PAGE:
Thursday, March 31, 2011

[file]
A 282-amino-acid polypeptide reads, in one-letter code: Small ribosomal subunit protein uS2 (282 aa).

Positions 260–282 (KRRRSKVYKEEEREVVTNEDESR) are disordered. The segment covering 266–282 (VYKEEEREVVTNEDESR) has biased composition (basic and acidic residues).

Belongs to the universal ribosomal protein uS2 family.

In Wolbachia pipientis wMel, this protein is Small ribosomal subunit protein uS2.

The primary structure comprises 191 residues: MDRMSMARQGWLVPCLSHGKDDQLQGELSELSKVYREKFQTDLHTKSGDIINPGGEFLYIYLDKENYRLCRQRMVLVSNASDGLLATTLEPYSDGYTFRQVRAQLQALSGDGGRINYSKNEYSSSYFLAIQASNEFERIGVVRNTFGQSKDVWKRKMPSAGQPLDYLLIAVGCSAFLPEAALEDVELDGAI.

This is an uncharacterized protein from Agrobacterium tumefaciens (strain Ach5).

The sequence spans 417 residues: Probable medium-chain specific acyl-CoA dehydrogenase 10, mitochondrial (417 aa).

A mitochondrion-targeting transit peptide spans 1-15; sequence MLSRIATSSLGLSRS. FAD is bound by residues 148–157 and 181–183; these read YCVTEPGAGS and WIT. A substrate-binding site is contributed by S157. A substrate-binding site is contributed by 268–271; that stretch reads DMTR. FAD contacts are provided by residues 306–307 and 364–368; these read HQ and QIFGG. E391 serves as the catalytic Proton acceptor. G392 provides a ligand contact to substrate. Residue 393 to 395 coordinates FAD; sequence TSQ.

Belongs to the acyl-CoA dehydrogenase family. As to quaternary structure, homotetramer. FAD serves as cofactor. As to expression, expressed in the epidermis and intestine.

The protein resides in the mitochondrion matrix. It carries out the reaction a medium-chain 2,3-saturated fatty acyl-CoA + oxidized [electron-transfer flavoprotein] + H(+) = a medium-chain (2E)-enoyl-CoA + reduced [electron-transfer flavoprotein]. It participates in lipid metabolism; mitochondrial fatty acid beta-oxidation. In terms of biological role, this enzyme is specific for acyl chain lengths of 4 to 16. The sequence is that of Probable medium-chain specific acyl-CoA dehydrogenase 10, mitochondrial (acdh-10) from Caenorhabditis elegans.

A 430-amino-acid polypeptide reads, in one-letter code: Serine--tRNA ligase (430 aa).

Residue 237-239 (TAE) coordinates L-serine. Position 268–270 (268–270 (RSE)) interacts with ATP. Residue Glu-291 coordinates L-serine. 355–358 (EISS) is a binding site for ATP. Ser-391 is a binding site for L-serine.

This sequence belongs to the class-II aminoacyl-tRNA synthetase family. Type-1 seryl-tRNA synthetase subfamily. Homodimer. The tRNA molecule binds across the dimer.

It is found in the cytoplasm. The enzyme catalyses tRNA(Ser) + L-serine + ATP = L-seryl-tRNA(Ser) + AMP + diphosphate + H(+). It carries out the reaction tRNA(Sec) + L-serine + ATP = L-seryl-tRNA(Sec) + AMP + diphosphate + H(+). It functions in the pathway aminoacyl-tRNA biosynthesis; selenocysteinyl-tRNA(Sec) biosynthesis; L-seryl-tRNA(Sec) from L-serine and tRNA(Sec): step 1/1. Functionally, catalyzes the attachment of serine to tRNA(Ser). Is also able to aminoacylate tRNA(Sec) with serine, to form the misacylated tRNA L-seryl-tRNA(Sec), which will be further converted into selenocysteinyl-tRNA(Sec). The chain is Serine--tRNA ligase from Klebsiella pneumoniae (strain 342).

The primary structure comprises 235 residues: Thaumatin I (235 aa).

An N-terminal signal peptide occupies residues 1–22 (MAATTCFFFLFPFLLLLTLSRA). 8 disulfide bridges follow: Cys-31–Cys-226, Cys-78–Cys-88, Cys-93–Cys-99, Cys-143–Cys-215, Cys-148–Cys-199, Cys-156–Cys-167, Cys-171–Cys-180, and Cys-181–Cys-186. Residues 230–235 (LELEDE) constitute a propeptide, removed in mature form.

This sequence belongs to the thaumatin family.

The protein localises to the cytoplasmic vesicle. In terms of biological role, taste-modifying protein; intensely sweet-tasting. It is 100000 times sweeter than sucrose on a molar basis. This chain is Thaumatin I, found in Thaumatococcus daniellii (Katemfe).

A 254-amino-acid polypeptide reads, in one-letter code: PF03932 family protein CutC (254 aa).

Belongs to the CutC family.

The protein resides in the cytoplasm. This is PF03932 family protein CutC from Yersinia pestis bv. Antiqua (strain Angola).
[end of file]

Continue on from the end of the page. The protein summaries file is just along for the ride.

According to Louis Aguittant, Chopin was "a personal poet and singer of his race." He was no doubt one of the most revolutionary of piano composers. Many feel that Chopin's style of piano composition and playing are the apotheosis of the Romantic era. Sometimes violent and heroic, at other times meloncholy and full of despair, Chopin's music is the source of a full spectrum of dramatic human emotion. Chopin was born in Poland in 1810, at the outset of the tumultuous Romantic period. Musically inclined at an early age, Frederic took piano lessons at the age of six. The prodigious boy published a polonaise the following year, and by the time he was eight, he was giving public performances. At the age of 12, Chopin began taking composing lessons from Polish musician Ksawery Elsner at the Warsaw Conservatory, which further developed his already impressive talents in both composition and improvisation. In 1827, he left the Conservatory to explore the world. He performed in Vienna in 1829, then returned to Poland. After the Russians captured his homeland in 1830, Chopin chose to make his musical home in Paris, where he befriended fellow Polish nationals Franz Liszt, Vicenzo Bellini, Honor_ de Balzac, and Heinrich Heine. He also met George Sand, a writer whose pen name was Madame Aurore Dudevant. His relationship with her, though initially platonic, turned intimate, and lasted seven years. During this time he lived with her at her in Paris, at her country home in Nohant, and in Majorca, where she took him to recover from illness. Chopin was a sickly man, continuously enduring a wide variety of afflictions. It was John Field who aptly said of Chopin, "He was dying all his life." In January 1849, Chopin succumbed to tuburculosis of the throat. During his lifetime, Chopin wrote many works, almost exclusively for the solo piano. Among other forms, these included Mazurkas, Studies, Preludes, Nocturnes and Waltzes.

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